Jim


A spray booth is just a tin box. Put into simple terms, it has two back walls. The inner back wall is just a grid of filters with a dead space of about two feet between the sealed back wall. The fan can go in the ceiling of the dead space or in the back wall. An 8x10 space gives you about an 8x8 or 10x6 booth. The axial tube fans are just as expensive as explosion proof fans. The issue with axial fans is you need the power to run them, the big ones used in most booths are 3 phase. If your booth is in a dusty space you may want to look at tacky filters for the door grid. Id use tacky filters anyways just so you dont have dust falling off the doors when you open and close them. Your door grid should be the same size as your back inner wall or close to it. The two left and right walls should be smooth, can even be drywall painted with latex paint. All you want to do is make a smooth surface so the overspray has les chance of sticking. All your lighting should be explosion proof behind tempered glass. All wires are supposed to be in conduit with the switches on the outside of the booth. Legally you have to have a air supply solenoid that cuts off the air supply to your gun if the fans are not running. You should also install a manometer. You will need this to know when your filters are plugging, as far as I know this is also required by law but really is a neccessity. Dwyer makes some very affordable manometers.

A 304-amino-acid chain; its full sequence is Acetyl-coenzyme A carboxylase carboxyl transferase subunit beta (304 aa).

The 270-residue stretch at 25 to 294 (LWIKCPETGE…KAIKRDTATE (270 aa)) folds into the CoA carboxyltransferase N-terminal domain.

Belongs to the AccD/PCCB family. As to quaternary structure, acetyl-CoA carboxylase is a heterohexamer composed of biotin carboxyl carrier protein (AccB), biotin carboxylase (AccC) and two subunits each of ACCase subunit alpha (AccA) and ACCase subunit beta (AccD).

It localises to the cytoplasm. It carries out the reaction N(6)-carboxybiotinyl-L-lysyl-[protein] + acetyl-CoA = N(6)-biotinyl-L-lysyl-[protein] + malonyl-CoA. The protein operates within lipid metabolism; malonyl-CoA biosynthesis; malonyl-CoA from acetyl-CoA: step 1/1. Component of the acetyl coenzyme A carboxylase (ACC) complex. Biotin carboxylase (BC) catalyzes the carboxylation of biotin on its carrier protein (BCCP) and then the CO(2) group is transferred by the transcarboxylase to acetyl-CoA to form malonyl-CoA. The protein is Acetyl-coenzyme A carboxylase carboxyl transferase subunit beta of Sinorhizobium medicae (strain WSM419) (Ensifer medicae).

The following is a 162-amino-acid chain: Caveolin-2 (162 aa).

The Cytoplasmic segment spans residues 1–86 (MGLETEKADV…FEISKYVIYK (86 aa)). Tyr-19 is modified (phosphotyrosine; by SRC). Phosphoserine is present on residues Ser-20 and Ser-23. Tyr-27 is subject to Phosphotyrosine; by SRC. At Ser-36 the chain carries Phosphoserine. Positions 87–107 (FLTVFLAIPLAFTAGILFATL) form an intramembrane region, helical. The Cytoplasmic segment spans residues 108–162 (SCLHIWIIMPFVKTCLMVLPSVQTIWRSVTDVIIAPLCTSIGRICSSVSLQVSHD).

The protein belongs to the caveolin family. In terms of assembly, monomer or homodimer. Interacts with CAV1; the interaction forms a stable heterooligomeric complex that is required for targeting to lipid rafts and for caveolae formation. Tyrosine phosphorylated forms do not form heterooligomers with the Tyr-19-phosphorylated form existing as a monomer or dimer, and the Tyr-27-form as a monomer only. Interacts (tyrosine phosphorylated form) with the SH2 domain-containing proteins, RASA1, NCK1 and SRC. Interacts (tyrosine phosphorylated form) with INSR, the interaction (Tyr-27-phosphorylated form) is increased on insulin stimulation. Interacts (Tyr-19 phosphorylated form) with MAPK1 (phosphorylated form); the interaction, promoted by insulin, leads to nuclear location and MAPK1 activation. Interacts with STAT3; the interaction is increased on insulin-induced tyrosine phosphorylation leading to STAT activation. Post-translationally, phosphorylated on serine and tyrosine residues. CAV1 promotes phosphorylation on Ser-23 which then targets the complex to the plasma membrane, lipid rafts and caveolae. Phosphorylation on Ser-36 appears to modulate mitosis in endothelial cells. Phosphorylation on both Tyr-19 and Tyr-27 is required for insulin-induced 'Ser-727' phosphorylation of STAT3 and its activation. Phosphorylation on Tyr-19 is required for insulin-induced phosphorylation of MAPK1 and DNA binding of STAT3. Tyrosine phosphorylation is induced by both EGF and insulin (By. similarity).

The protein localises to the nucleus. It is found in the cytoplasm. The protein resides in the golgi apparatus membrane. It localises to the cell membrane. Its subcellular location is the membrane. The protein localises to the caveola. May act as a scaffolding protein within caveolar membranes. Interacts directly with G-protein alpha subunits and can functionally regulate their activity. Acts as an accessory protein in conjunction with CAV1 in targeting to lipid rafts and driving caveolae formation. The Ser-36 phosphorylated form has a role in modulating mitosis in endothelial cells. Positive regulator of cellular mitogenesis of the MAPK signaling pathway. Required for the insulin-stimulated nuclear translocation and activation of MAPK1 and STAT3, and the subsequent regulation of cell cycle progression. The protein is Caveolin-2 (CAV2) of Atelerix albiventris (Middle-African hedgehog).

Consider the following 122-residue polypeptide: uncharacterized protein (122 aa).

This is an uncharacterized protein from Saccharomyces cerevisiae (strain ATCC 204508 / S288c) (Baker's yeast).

Don

#8 Particle Board

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Posted 23 March 2012 - 10:37 AM

This is essentially what you are trying to build on the back of your room. This is just an exhaust chamber that is used to retrofit a small room for spraying.



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#9 JimReed

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Posted 26 March 2012 - 08:45 AM

Wow, thanks for all the great advice. Turns out the spray room design is MUCH more complicated than I imagined so this is a real eye opener for me. Clearly I need to spend some considerable time thinking this out but thanks for all the good info that will help me get started!

Jim

#10 Dan S

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Posted 26 March 2012 - 08:58 AM

I'd recommend a positive pressure room, the fan blows clean air into the room through filters, and then out through filters on the other side. This doesn't require explosive proof fans, as the only thing the fan is blowing is clan air.

#11 Particle Board

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Posted 26 March 2012 - 09:16 AM

Positive pressure booth's still need a explosion proof fan. They use two fans one is the exhaust and there is an AMU air make up unit. They also need temperature regulation of the AMU to prevent moisture contamination and pressure contamination. Excess pressure causes contamination issues to do flow imbalance. You still need a negetive pressure to create a vacuum at the exhaust.

Don